Resident doctors say that about 12 of their colleagues leave Nigeria every week to practise overseas.
The president of the Association of Resident Doctors Federal Capital Territory Administration, Abuja chapter, Michael Olarewaju, stated this at a press briefing in Abuja on Monday.
He spoke when the association briefed journalists on activities lined up to mark the 2018 Annual Health Week under the theme, ‘Brain Drain: A Consequence of a Failing Health System’.
The association every November holds the ARD-FCTA Health Week during which the members perform corporate social responsibility to the society, engage in capacity building and strengthen ties with management and affiliates, among a host of other activities.
Mr Olarewaju said that less than 40,000 registered doctors are currently practising in the country of about 190 million population.
He lamented that not only does the majority of Nigerians lack access to quality health care, over 88 per cent of doctors in the country desire to leave for greener pastures overseas.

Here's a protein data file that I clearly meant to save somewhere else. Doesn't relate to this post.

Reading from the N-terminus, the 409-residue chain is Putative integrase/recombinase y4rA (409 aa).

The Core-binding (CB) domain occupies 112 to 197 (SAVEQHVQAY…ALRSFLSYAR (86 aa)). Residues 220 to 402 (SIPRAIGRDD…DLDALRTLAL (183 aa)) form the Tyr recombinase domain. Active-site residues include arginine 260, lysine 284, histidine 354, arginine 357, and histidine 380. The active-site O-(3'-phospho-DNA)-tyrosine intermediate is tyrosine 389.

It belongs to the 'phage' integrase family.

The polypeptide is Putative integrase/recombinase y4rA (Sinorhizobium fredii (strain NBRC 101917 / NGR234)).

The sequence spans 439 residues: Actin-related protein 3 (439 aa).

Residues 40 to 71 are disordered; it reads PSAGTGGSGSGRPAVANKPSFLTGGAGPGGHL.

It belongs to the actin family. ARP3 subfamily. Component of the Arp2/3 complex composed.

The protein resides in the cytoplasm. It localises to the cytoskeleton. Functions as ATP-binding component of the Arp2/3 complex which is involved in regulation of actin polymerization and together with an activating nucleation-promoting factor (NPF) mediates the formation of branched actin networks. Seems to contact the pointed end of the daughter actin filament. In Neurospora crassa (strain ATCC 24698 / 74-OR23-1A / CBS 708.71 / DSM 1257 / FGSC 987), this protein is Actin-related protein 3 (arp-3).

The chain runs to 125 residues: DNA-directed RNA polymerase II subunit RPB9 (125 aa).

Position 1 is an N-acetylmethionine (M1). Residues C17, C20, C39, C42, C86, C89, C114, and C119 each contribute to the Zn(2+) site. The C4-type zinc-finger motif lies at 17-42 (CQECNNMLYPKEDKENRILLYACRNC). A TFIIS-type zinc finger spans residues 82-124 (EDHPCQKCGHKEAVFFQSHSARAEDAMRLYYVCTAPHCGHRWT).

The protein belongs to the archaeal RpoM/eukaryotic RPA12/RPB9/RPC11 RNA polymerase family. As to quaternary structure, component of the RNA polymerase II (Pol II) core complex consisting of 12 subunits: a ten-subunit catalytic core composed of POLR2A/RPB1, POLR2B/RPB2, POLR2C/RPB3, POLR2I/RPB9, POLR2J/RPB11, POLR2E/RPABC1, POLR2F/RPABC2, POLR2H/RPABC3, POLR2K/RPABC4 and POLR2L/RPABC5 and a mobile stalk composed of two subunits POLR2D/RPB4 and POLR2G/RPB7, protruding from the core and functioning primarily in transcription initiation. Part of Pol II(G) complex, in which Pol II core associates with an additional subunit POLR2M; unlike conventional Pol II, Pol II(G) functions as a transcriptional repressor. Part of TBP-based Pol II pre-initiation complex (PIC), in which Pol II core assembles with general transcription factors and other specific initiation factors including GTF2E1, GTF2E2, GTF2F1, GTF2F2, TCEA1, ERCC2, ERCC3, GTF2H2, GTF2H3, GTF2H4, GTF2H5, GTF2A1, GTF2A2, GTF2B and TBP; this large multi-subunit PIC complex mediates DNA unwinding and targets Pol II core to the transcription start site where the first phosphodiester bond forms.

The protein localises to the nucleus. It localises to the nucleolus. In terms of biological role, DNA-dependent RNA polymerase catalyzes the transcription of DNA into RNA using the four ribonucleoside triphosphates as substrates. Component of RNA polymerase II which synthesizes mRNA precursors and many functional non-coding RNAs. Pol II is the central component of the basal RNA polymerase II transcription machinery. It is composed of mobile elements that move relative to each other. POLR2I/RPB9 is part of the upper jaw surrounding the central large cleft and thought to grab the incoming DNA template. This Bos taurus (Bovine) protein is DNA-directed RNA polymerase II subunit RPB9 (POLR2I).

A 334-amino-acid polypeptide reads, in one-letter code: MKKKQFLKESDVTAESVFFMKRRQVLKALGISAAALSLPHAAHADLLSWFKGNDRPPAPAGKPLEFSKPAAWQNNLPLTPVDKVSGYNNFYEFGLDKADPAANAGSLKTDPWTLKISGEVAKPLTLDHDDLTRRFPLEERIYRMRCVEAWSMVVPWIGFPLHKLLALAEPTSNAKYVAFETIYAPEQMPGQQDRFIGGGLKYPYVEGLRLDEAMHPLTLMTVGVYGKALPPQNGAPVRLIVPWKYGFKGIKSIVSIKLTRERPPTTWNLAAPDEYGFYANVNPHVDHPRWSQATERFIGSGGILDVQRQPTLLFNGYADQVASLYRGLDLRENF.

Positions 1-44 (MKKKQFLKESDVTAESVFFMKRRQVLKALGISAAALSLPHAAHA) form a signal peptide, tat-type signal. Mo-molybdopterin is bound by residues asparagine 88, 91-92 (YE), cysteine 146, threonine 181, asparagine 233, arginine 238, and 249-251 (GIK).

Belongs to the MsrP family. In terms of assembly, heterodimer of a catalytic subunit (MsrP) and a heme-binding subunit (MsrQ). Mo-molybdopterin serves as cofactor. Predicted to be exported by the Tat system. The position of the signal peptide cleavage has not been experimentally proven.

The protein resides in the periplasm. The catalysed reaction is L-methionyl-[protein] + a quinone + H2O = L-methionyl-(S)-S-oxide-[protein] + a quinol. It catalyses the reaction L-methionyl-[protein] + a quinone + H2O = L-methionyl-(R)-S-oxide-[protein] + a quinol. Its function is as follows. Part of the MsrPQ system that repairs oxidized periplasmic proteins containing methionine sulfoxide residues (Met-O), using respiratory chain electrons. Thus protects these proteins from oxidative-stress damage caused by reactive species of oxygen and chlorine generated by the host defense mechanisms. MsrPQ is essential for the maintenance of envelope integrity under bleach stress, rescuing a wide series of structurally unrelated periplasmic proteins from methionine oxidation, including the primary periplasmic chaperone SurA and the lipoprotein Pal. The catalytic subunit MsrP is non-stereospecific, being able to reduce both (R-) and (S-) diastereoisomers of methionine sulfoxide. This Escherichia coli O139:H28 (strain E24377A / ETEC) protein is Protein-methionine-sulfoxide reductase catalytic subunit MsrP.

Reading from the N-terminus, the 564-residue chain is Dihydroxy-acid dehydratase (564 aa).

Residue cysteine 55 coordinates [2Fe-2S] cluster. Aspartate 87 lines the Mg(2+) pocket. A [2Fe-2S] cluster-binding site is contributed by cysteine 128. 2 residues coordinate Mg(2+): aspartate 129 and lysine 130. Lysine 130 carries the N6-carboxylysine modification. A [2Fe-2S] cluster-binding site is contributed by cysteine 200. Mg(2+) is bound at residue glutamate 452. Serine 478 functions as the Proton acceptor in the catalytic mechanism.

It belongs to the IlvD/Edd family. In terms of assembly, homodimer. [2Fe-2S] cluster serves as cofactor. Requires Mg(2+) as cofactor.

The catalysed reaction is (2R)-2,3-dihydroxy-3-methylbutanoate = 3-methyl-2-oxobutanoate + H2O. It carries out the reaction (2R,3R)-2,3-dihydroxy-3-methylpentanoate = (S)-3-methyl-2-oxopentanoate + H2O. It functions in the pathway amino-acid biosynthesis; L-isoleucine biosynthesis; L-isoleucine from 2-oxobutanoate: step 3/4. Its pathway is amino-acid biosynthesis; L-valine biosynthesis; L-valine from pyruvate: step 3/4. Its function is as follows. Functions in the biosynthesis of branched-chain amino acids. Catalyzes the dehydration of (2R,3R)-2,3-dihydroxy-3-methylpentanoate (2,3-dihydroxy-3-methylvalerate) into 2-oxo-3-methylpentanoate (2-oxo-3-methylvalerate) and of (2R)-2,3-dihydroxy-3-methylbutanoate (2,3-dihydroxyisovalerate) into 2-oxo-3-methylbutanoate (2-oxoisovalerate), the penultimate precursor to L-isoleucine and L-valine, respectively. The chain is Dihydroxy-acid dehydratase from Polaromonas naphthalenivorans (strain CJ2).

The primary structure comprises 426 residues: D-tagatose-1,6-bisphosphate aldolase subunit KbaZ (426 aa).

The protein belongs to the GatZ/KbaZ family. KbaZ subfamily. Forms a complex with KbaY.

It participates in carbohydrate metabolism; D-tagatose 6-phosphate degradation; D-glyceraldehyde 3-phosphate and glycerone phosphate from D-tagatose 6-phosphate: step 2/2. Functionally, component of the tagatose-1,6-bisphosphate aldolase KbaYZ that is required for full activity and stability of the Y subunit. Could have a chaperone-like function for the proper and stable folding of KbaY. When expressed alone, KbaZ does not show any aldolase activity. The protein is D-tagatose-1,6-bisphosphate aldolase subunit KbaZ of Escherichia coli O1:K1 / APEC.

He cited poor pay, career advancement and insecurity as major reasons behind the mass exodus of doctors from Nigeria.
Mr Olarewaju also noted that the work load of attending to a large number of patients per doctor was becoming unbearable, leading to situations where doctors were overstretched and unable to provide adequate care for patients in dire need of health services.
“Nigeria has about 80,000 doctors fully registered with the Medical and Dental Council, but less than 50 per cent of them currently practise in Nigeria, which has led to a precipitous decrease in the doctor-patient ratio and hence majority of Nigerians do not have access to quality healthcare, thus putting them at the mercy of substandard care from quacks.
“It has been estimated that at least 12 Nigerian doctors leave the shores of this country for greener pastures in the United States, United Kingdom, Canada, Australia, South Africa and the United Arab Emirates on weekly basis.
“The NOI polls stated that 88 per cent of doctors currently practising in the country wishes to relocate from the country. This is an alarming tide because the country is losing a lot in human and financial resources to other countries,” he said.
The general secretary of the Association, Rowland Aigbovo, said the association believed the problem is solvable if priorities are set right.
He said that the harsh reality still remains that doctors were leaving the FCTA in droves and something must be done to end the trend.